‘Special’ extended National Nature Reserve is unveiled

From left, Stuart Wyles (Tarmac), Cllr David Bowater (Central Bedfordshire Council), John Torlesse (Natural England), Stewart Lane (Wildlife Trust) and Peter Smith (The Greensand Trust)
From left, Stuart Wyles (Tarmac), Cllr David Bowater (Central Bedfordshire Council), John Torlesse (Natural England), Stewart Lane (Wildlife Trust) and Peter Smith (The Greensand Trust)

A new extended National Nature Reserve, home to rare plants and animal species such as the Barbastelle bat and Purple Emperor butterfly, was today unveiled at a celebration event in the King’s Wood area of Rushmere Country Park, near Leighton Buzzard.

Natural England first declared a National Nature Reserve (NNR) in the area 23 years ago and the new approval for the King’s Wood and Rushmere Natural Nature Reserve in Heath and Reach extends this area from 87 hectares to almost 150 hectares.

The extended King's Wood NNR

The extended King's Wood NNR

The reserve, which in early mediaeval times was part of the royal manorial estate of Leighton, is jointly owned and managed by Central Bedfordshire Council, the Greensand Trust, the Wildlife Trust for Bedfordshire, Cambridgeshire and Northamptonshire, and Tarmac.

The additional land has been added to the National Nature Reserve to recognise the high quality of the wildlife habitats it contains including ancient woodland, heathland, grassland and wetland habitats, but also because it demonstrates best practice in conservation management, encouraging scientific research and helping to give the public an opportunity to experience and appreciate nature first hand.

As one of the largest areas of high quality wildlife habitat in Bedfordshire, the King’s Wood and Rushmere Natural Nature Reserve is also designated as a Site of Special Scientific Interest (SSSI) with the remainder identified as a County Wildlife Site (CWS).

Much of the wildlife interest is a result of the varied geology of the Lower Greensand and Boulder Clay, which produces different soil conditions for the various habitats.

The Purple Emperor Butterfly can be found at the King's Wood NNR

The Purple Emperor Butterfly can be found at the King's Wood NNR

These provide a home for a profusion of species, ranging from rare plants such as Lily of the Valley, Marsh Fern and Wood vetch, to significant groupings of bats including Barbastelle, Natterer’s and Brown Long-eared Bats, butterflies such as Purple Emperor and White Admiral, and a diverse range of other invertebrates, mosses and fungi.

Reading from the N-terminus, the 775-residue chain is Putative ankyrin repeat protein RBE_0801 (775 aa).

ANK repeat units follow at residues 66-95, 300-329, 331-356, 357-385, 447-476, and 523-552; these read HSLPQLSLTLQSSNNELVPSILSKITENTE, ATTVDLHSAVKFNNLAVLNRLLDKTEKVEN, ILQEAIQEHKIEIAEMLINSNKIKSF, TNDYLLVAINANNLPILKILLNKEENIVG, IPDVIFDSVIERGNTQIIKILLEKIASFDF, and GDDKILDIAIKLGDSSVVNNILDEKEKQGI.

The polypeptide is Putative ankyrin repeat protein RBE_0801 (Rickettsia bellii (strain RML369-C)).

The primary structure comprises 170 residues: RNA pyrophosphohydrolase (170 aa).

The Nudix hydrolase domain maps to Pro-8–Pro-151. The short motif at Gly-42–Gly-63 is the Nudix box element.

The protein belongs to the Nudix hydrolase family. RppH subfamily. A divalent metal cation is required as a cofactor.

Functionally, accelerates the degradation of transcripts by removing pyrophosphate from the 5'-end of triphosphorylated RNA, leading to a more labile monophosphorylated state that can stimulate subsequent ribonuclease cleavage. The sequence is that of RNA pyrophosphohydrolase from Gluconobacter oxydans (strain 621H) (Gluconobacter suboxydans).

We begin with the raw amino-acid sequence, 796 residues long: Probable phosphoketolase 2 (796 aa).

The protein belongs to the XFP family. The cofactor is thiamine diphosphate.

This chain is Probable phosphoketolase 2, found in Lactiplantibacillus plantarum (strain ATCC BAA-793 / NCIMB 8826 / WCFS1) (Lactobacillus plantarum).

Cllr Brian Spurr, Central Bedfordshire Council Executive Member for Community Services, said: “Rushmere Country Park is a particular jewel in the crown in the Central Bedfordshire area, which is fortunate to have many areas of outstanding countryside.

“This Natural Nature Reserve extension only further highlights this while drawing attention at a national and scientific level to our commitment to nature conservation and recreation along with our partners. Already popular with visitors, I fully expect this expansion to attract more people of all ages to experience the guided trails, natural surroundings, landscape and the abundance of wildlife.”

Stewart Lane, Trustee with the Wildlife Trust for Bedfordshire, Cambridgeshire and Northamptonshire, said: “The team at the Wildlife Trust for Bedfordshire, Cambridgeshire and Northamptonshire have been involved at King’s Wood since the 1970s, and the work on site in recent decades has been a wonderful example of partnership working.

“The enlargement of this NNR not only confirms its outstanding value for wildlife, but encourages us all to work for a wider landscape where wildlife flourishes and people can be inspired by the rich natural environment.”

Jon Balaam, The Greensand Trust’s Director of Development, said: “The extension of the NNR really affirms the value of partnership working across the private, public and charitable sectors.

“The NNR is really special and the extended status is a statement about protecting and enhancing our natural environment for wildlife and people.”

John Torlesse, Manager, Natural England, said: “This is one of the country’s great wildlife treasures, and a very special place for people to experience and understand the natural environment.

“Natural England is delighted to be able to support the extension of the NNR and is very grateful to the vision and hard work of all the partners and local people that have been behind it.”

Stuart Wykes, Director Land and Natural Resources, Tarmac, said: “What makes these places incredibly special is the partnership. Wherever I go - and we have got over 100,000 acres of land that we manage both before, during and after quarrying activities - we have real beacons of how things should be done; and that’s always in partnership.

“It’s not just us a commercial organisation doing it on our own, it’s always that our partners who we work with on our landholdings bring expertise, co-operation and shared knowledge and experience. And it’s where this is at it’s richest that you can achieve the best cases of management for the future.

“Longevity and long-term stewardship and management are key to what we do as a business. We’ve owned a good chunk of this site for well over 50 years and it was a great privilege 21 years ago when we got the status to be part of the partnership in terms of the stewardship and management of the national nature reserve - and it’s still incredibly special today. And we hope to be able to extend the NNR into the remainder of our holdings here, another 33 hectares of land, in due course.”